When I heard last night about the teachers and cafeteria workers and other staff members being asked to take one for the team again, I immediately thought of that awful situation (and secretly wondered if I could have kept myself from running away to the woods never to return if I had been asked to stay in that room overnight). Thankfully it sounds like the teachers in Atlanta last night did the best they could with kids they knew so the situations were not exactly alike. But there was enough similarity to give me pause and to get me thinking about the way we seem to ask certain people, usually people doing public work, to give cover to the people who irresponsibly fail to support those public servants in ways both big and small. Gov. Nathan Deal, just to give one example, alienated thousands of teachers with a ham-handed attempt to change the state health insurance program (and blame it, incorrectly, on the Affordable Care Act), then last night found himself, predictably, in a situation in which he depended on those very teachers to prevent a dire situation from descending into total chaos. It’s a good thing school personnel have a higher sense of responsibility to and for others than the governor apparently does.
The point is: it wouldn’t kill Gov. Deal, or any other elected official, to show some appreciation for the incredible lengths teachers sometimes go to out of a sense of responsibility for others, and it wouldn’t hurt to show some of that appreciation before a crisis hits. I probably don’t need to mention the heartbreaking stories that came out of Newtown, Connecticut, over a year ago to reiterate the point. This doesn’t rise to that, but both events–the Atlanta snow jam of 2014 and the massacre of innocent kids and their teachers at Sandy Hook– speak to the consequences of neutering public services and failing to take action for the public good, and they also say something about the lack of gratitude we show for the sacrifices we ask people to make in public service (let’s note here that teachers are often parents too, and husbands and wives and daughters and sons as well). No one can predict a crisis, but we can make crises easier to manage and can prevent unnecessary suffering with planning and foresight. Little has been done to prevent the movement of guns into the hands of pretty much anybody who wants one in the wake of Sandy Hook, and even less has been done to improve mental health systems and services (a failure also displayed when a state senator from Virginia, Creigh Deeds, was stabbed by his son, Gus, after Gus did not have his needs met by the mental health system in Virginia–another heartbreaking story). When you hear people say that government is bloated and it does too much (and none of it well), think of those teachers in Georgia and Connecticut, and think about Creigh and Gus Deeds, and think about Hurricane Katrina and everyone affected by Superstorm Sandy–and think, too, about the abject failure of social policy, at least for now, to deal effectively with any of them. These are not just failures of government; we are getting the government we paid for. They’re failures of vision, failures of social policy, and failures that reflect the inevitable consequences of trying to coordinate responses to events that happen irregularly (but, it seems, with increasing regularity) in an uncertain world on a shoestring budget. Irresponsible doesn’t even begin to describe it, and a good bit of the blame is on all of us. As students of education policy, we can sharpen our focus on the issues that matter most to teachers and learners and simultaneously think broadly about the things we need to do, as a society, to support them in both good times and bad. This, I think, is a civic responsibility, if not a moral one.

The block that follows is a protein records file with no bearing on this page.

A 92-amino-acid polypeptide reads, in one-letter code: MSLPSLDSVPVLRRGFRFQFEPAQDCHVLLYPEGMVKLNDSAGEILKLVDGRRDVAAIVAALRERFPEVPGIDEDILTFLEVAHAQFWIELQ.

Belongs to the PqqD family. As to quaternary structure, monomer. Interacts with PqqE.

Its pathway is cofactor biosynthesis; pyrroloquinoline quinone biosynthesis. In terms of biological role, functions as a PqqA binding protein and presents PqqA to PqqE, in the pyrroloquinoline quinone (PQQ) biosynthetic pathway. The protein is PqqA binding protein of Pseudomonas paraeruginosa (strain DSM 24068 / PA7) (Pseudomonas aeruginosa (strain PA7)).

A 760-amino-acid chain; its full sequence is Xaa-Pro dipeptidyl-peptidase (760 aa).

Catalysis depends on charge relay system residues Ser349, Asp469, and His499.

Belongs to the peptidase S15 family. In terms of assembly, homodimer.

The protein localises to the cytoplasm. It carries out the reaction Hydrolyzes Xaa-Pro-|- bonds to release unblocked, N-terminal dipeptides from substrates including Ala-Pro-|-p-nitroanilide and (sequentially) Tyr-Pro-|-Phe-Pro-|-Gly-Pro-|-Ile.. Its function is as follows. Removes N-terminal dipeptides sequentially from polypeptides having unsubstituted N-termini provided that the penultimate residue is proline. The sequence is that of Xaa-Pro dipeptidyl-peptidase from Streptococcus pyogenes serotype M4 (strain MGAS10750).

So I read this article and it exactly nailed my first thought when I was hearing about this debacle in Atlanta last night. What happened, as usual, was that public servants we do not support with adequate resources (teachers, firemen, police, cafeteria workers, the people working to get the roads salted, etc.) were asked to do something we would never, ever have had to ask them to do if we actually supported them like we should. That a few inches of snow could paralyze a city no matter where it is — and it’s not like it never snowed in Georgia before! — speaks volumes about the costs of not adequately supporting public services. Maybe Nathan Deal and the Georgia General Assembly will give all those teachers that stayed behind a decent health care plan to thank them for their service, but don’t count on it. By the weekend it will be 60 degrees in Atlanta again and as the temperature gets back to normal there is every reason to believe everything else in north Georgia will get back to normal too. We can only hope that this time will be different.